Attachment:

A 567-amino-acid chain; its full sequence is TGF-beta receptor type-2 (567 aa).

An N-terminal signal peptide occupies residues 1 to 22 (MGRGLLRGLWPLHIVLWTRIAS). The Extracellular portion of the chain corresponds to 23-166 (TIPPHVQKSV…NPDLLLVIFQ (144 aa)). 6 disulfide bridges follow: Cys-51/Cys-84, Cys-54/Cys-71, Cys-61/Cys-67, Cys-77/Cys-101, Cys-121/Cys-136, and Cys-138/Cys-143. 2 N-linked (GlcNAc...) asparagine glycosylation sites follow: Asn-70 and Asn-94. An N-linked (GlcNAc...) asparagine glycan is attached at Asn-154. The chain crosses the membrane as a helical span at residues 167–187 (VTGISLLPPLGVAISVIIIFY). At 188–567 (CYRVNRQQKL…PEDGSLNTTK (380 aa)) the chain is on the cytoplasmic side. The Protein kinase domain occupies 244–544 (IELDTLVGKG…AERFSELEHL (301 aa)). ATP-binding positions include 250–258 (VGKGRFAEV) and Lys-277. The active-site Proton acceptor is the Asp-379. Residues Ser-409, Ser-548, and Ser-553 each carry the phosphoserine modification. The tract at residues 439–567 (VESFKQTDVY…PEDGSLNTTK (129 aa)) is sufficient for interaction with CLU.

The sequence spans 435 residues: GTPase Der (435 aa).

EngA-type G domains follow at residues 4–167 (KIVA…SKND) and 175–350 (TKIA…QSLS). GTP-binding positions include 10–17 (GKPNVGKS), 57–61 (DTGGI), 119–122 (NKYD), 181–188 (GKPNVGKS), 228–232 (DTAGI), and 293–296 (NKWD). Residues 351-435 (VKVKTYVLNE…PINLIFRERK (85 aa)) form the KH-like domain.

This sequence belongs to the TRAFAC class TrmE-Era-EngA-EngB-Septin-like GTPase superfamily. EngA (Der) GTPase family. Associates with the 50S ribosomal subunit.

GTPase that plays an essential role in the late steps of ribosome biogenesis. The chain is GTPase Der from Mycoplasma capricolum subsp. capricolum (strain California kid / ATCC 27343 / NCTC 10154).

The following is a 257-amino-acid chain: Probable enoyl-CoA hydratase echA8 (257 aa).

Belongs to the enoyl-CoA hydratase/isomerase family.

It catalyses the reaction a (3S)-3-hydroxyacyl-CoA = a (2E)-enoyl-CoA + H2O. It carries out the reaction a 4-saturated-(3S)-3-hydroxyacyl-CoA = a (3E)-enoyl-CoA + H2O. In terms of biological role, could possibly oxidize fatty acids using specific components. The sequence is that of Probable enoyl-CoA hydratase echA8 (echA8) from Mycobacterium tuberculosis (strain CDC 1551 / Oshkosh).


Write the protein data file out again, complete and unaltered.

A 567-amino-acid chain; its full sequence is TGF-beta receptor type-2 (567 aa).

An N-terminal signal peptide occupies residues 1 to 22 (MGRGLLRGLWPLHIVLWTRIAS). The Extracellular portion of the chain corresponds to 23-166 (TIPPHVQKSV…NPDLLLVIFQ (144 aa)). 6 disulfide bridges follow: Cys-51/Cys-84, Cys-54/Cys-71, Cys-61/Cys-67, Cys-77/Cys-101, Cys-121/Cys-136, and Cys-138/Cys-143. 2 N-linked (GlcNAc...) asparagine glycosylation sites follow: Asn-70 and Asn-94. An N-linked (GlcNAc...) asparagine glycan is attached at Asn-154. The chain crosses the membrane as a helical span at residues 167–187 (VTGISLLPPLGVAISVIIIFY). At 188–567 (CYRVNRQQKL…PEDGSLNTTK (380 aa)) the chain is on the cytoplasmic side. The Protein kinase domain occupies 244–544 (IELDTLVGKG…AERFSELEHL (301 aa)). ATP-binding positions include 250–258 (VGKGRFAEV) and Lys-277. The active-site Proton acceptor is the Asp-379. Residues Ser-409, Ser-548, and Ser-553 each carry the phosphoserine modification. The tract at residues 439–567 (VESFKQTDVY…PEDGSLNTTK (129 aa)) is sufficient for interaction with CLU.

The sequence spans 435 residues: GTPase Der (435 aa).

EngA-type G domains follow at residues 4–167 (KIVA…SKND) and 175–350 (TKIA…QSLS). GTP-binding positions include 10–17 (GKPNVGKS), 57–61 (DTGGI), 119–122 (NKYD), 181–188 (GKPNVGKS), 228–232 (DTAGI), and 293–296 (NKWD). Residues 351-435 (VKVKTYVLNE…PINLIFRERK (85 aa)) form the KH-like domain.

This sequence belongs to the TRAFAC class TrmE-Era-EngA-EngB-Septin-like GTPase superfamily. EngA (Der) GTPase family. Associates with the 50S ribosomal subunit.

GTPase that plays an essential role in the late steps of ribosome biogenesis. The chain is GTPase Der from Mycoplasma capricolum subsp. capricolum (strain California kid / ATCC 27343 / NCTC 10154).

The following is a 257-amino-acid chain: Probable enoyl-CoA hydratase echA8 (257 aa).

Belongs to the enoyl-CoA hydratase/isomerase family.

It catalyses the reaction a (3S)-3-hydroxyacyl-CoA = a (2E)-enoyl-CoA + H2O. It carries out the reaction a 4-saturated-(3S)-3-hydroxyacyl-CoA = a (3E)-enoyl-CoA + H2O. In terms of biological role, could possibly oxidize fatty acids using specific components. The sequence is that of Probable enoyl-CoA hydratase echA8 (echA8) from Mycobacterium tuberculosis (strain CDC 1551 / Oshkosh).